“the human propensity to f— things up… It’s our active inclination to break stuff, ‘stuff’ here including moods, promises, relationships we care about, and our own well-being and other people’s, as well as material objects whose high gloss positively seems to invite a big fat scratch. Now I hope we’re on common ground.”

Yes, we’re on common ground. Every one of us shares this propensity to mess things up… to our own detriment. But in answer to the question at the top of this page—’How original is original sin? ‘—I would have to say, ‘not very…’

Yes, I understand why it’s called ‘original sin’ (sin that goes back to our origins, and so on), but the truth is, sin is actually very un-original. If you try to define sin, or think about what it is, it’s very hard to imagine. Because sin isn’t really anything in itself. It has no substance of its own. Sin is probably best described as a parasite.

Here’s a definition for you: “parasitism is a non-mutual symbiotic relationship between species, where one species, the parasite, benefits at the expense of the other, the host.” You get the picture. Or maybe you don’t. Here are some visual examples:

This parasitic tree has wrapped itself around a host tree to take all the nutrients it needs to survive.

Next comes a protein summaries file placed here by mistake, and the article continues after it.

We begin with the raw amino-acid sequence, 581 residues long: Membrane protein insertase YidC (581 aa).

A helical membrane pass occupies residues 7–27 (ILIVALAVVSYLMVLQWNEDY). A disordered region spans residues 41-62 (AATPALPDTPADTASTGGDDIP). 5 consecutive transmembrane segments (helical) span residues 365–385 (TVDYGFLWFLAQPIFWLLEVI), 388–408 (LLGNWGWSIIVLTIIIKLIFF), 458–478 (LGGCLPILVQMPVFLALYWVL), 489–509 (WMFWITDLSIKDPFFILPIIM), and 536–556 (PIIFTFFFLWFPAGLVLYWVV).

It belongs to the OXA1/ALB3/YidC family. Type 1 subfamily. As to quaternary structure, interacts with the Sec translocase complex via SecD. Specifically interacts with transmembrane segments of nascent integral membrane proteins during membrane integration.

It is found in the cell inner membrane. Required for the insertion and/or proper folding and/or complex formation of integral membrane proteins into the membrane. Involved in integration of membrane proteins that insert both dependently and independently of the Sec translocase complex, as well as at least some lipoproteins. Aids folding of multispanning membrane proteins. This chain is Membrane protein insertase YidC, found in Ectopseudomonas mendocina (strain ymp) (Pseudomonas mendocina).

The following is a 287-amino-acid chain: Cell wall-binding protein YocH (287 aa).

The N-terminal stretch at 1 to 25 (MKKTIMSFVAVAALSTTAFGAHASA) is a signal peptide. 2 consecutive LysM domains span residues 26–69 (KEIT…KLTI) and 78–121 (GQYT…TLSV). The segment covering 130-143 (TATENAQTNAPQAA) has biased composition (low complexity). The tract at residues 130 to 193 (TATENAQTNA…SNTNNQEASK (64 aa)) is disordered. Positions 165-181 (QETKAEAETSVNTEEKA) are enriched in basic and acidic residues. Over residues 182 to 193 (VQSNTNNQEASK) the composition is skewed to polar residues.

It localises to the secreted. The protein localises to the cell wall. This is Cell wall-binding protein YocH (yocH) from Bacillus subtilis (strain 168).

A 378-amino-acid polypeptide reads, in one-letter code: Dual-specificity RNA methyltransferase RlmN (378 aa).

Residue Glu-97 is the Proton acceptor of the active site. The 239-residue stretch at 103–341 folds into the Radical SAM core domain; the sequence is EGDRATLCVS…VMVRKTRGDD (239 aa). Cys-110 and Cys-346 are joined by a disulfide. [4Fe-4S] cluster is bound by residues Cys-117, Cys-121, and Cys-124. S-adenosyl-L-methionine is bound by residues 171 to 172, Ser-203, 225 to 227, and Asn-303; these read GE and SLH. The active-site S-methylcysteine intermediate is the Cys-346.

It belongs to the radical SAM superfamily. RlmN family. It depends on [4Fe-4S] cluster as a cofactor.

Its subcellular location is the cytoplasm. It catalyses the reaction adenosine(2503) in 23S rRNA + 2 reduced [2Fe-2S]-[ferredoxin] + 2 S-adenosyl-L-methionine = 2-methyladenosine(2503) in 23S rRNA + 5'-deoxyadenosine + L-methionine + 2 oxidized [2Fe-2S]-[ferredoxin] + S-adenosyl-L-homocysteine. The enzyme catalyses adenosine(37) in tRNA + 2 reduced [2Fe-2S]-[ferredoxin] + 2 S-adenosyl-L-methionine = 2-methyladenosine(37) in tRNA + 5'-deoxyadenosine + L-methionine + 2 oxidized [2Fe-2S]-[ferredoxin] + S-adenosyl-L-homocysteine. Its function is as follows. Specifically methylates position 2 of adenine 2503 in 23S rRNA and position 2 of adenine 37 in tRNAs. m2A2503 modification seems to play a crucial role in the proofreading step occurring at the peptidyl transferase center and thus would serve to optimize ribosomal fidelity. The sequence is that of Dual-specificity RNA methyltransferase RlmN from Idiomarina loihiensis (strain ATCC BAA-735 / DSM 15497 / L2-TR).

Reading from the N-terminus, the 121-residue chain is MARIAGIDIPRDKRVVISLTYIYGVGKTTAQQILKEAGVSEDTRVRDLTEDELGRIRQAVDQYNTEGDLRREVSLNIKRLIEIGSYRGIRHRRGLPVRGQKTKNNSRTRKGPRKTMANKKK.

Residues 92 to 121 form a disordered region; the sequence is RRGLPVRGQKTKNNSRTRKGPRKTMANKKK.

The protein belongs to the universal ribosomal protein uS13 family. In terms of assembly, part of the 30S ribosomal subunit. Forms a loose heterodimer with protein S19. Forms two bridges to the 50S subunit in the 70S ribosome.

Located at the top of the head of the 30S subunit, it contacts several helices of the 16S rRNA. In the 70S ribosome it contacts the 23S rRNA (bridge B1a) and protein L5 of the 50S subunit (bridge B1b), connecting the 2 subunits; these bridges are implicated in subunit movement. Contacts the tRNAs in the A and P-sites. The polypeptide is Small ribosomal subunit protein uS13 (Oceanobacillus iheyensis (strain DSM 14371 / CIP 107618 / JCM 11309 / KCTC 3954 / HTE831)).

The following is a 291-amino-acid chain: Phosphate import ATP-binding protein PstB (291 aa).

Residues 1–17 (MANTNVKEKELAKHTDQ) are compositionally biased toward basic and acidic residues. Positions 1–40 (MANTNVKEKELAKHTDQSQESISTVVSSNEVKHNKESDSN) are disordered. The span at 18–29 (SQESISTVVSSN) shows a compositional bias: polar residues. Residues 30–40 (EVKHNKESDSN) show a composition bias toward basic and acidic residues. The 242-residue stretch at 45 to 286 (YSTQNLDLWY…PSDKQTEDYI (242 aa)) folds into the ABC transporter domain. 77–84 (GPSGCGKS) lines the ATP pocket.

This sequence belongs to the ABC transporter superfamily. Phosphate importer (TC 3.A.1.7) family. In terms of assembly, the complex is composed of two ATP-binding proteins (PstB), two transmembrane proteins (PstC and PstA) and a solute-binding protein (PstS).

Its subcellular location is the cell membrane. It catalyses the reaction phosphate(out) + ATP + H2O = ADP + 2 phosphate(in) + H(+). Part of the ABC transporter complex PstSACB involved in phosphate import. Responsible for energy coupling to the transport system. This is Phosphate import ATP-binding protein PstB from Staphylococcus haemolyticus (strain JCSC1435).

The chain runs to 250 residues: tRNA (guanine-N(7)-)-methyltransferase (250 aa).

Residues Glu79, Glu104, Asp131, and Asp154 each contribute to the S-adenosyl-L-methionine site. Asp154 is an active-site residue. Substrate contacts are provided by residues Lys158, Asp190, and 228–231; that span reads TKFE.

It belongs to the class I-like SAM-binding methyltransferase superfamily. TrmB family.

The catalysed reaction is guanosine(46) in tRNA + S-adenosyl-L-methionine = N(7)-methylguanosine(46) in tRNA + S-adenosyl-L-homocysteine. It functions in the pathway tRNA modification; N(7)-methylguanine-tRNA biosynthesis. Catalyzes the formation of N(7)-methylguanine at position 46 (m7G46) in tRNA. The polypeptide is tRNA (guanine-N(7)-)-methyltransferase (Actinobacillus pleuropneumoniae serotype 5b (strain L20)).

Ticks are probably one of the best-known parasites. And as you probably know, they feed on blood.

Enough of the pictures. But if you’re feeling disgusted, you’re getting the point: Sin is unoriginal, but it attaches itself to good things and ruins them. Distorts them. Unmakes them. Perverts them.

Think about all those wonderful things God has made that sin attaches itself to. Relationships. Sex. Communication. Learning. Food. All good things, but wrecked by sin. Sin twists and ruins God’s good intentions. 

One of the main ways sin does this is by distorting God’s good intentions for human life. Genesis 1.27 says that we were created to bear God’s image: 

God created humankind in his image, in the image of God he created them; male and female he created them.”

But sin — which is in our nature — distorts God’s purpose so that we crave other things more than God. And as we worship those things, we become like them instead of becoming like the God in whose image we were made.